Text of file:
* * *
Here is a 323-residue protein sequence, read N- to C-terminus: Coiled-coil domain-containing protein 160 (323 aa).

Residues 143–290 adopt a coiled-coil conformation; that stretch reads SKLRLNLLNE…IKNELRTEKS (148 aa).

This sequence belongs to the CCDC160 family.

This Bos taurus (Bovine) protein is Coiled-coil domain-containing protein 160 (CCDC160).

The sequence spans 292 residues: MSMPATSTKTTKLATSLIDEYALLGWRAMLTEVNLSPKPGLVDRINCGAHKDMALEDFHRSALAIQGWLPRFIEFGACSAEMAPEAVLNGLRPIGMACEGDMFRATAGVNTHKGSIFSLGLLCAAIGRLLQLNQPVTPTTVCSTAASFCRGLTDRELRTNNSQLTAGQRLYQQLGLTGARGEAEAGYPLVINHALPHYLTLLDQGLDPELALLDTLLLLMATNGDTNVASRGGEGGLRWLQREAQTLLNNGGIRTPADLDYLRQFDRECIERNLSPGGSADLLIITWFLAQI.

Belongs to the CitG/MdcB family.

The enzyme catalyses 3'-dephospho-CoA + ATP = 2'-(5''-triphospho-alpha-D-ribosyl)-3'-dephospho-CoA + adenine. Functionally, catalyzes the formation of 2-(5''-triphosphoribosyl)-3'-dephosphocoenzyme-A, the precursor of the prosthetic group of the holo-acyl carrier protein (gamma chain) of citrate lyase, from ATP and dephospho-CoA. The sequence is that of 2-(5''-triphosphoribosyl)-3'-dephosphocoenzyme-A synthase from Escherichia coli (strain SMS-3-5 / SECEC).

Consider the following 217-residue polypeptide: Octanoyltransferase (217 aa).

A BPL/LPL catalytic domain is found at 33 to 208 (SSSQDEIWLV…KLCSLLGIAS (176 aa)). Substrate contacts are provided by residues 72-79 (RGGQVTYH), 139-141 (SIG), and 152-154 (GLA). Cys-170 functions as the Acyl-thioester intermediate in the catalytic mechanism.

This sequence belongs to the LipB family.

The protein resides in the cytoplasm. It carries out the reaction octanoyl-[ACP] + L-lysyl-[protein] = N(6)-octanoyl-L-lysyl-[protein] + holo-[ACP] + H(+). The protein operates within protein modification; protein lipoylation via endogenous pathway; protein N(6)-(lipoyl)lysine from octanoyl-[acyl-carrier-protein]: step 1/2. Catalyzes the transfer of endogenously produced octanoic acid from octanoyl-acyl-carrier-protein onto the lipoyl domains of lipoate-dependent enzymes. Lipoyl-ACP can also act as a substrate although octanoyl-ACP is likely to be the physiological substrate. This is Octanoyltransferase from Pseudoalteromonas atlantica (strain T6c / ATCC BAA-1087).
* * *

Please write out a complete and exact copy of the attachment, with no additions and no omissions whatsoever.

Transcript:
Here is a 323-residue protein sequence, read N- to C-terminus: Coiled-coil domain-containing protein 160 (323 aa).

Residues 143–290 adopt a coiled-coil conformation; that stretch reads SKLRLNLLNE…IKNELRTEKS (148 aa).

This sequence belongs to the CCDC160 family.

This Bos taurus (Bovine) protein is Coiled-coil domain-containing protein 160 (CCDC160).

The sequence spans 292 residues: MSMPATSTKTTKLATSLIDEYALLGWRAMLTEVNLSPKPGLVDRINCGAHKDMALEDFHRSALAIQGWLPRFIEFGACSAEMAPEAVLNGLRPIGMACEGDMFRATAGVNTHKGSIFSLGLLCAAIGRLLQLNQPVTPTTVCSTAASFCRGLTDRELRTNNSQLTAGQRLYQQLGLTGARGEAEAGYPLVINHALPHYLTLLDQGLDPELALLDTLLLLMATNGDTNVASRGGEGGLRWLQREAQTLLNNGGIRTPADLDYLRQFDRECIERNLSPGGSADLLIITWFLAQI.

Belongs to the CitG/MdcB family.

The enzyme catalyses 3'-dephospho-CoA + ATP = 2'-(5''-triphospho-alpha-D-ribosyl)-3'-dephospho-CoA + adenine. Functionally, catalyzes the formation of 2-(5''-triphosphoribosyl)-3'-dephosphocoenzyme-A, the precursor of the prosthetic group of the holo-acyl carrier protein (gamma chain) of citrate lyase, from ATP and dephospho-CoA. The sequence is that of 2-(5''-triphosphoribosyl)-3'-dephosphocoenzyme-A synthase from Escherichia coli (strain SMS-3-5 / SECEC).

Consider the following 217-residue polypeptide: Octanoyltransferase (217 aa).

A BPL/LPL catalytic domain is found at 33 to 208 (SSSQDEIWLV…KLCSLLGIAS (176 aa)). Substrate contacts are provided by residues 72-79 (RGGQVTYH), 139-141 (SIG), and 152-154 (GLA). Cys-170 functions as the Acyl-thioester intermediate in the catalytic mechanism.

This sequence belongs to the LipB family.

The protein resides in the cytoplasm. It carries out the reaction octanoyl-[ACP] + L-lysyl-[protein] = N(6)-octanoyl-L-lysyl-[protein] + holo-[ACP] + H(+). The protein operates within protein modification; protein lipoylation via endogenous pathway; protein N(6)-(lipoyl)lysine from octanoyl-[acyl-carrier-protein]: step 1/2. Catalyzes the transfer of endogenously produced octanoic acid from octanoyl-acyl-carrier-protein onto the lipoyl domains of lipoate-dependent enzymes. Lipoyl-ACP can also act as a substrate although octanoyl-ACP is likely to be the physiological substrate. This is Octanoyltransferase from Pseudoalteromonas atlantica (strain T6c / ATCC BAA-1087).